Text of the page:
Oregon lawmaker seeks death penalty repeal

Nov. 21, 2012 at 4:41 PM

PORTLAND, Ore., Nov. 21 (UPI) -- A year after Oregon's governor said he will stay all death sentences, a state lawmaker said he plans to announce legislation to repeal capital punishment.

State Rep. Mitch Greenlick, a longtime opponent of the death penalty, said he would take up Gov. John Kitzhaber's call to end the practice of state-sentenced executions and has authored a bill that would replace it with a sentence of life in prison without parole.

If the law passes the Legislature, it would go to a ballot referendum in 2014, The (Portland) Oregonian reported Tuesday.

Greenlick said the death penalty is both a moral and fiscal problem, with taxpayers on the hook for years, sometimes decades, of court proceedings that rarely result in an execution.

"Eventually [voters] are going to understand that this is either a fiscally correct thing to do or a morally correct thing to do," he said.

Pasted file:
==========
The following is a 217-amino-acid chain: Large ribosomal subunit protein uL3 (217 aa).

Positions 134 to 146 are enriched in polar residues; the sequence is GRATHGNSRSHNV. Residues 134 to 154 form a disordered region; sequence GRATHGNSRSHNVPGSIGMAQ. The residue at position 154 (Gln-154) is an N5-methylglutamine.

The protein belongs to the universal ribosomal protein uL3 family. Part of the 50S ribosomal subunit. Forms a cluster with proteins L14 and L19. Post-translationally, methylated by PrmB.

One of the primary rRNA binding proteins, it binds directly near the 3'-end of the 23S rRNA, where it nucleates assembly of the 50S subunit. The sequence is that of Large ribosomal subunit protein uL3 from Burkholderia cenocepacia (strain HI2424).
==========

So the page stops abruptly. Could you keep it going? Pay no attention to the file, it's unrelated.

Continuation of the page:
The state has a history of going back and forth on the issue. Capital punishment was a part of the Oregon constitution until 1964, when it was removed by a referendum. It was added back in 1981 via referendum and has remained a part of the penal code since then.

Related UPI Stories
Latest Headlines
Trending Stories
TSU shooting: 1 dead, 1 wounded in third shooting this week at Houston campus
Listeria threat prompts Whole Foods cheese recall
Russia says missiles aimed at Syria did not land in Iran
Captive orca breeding banned at California's SeaWorld
Wrong drug used in Oklahoma execution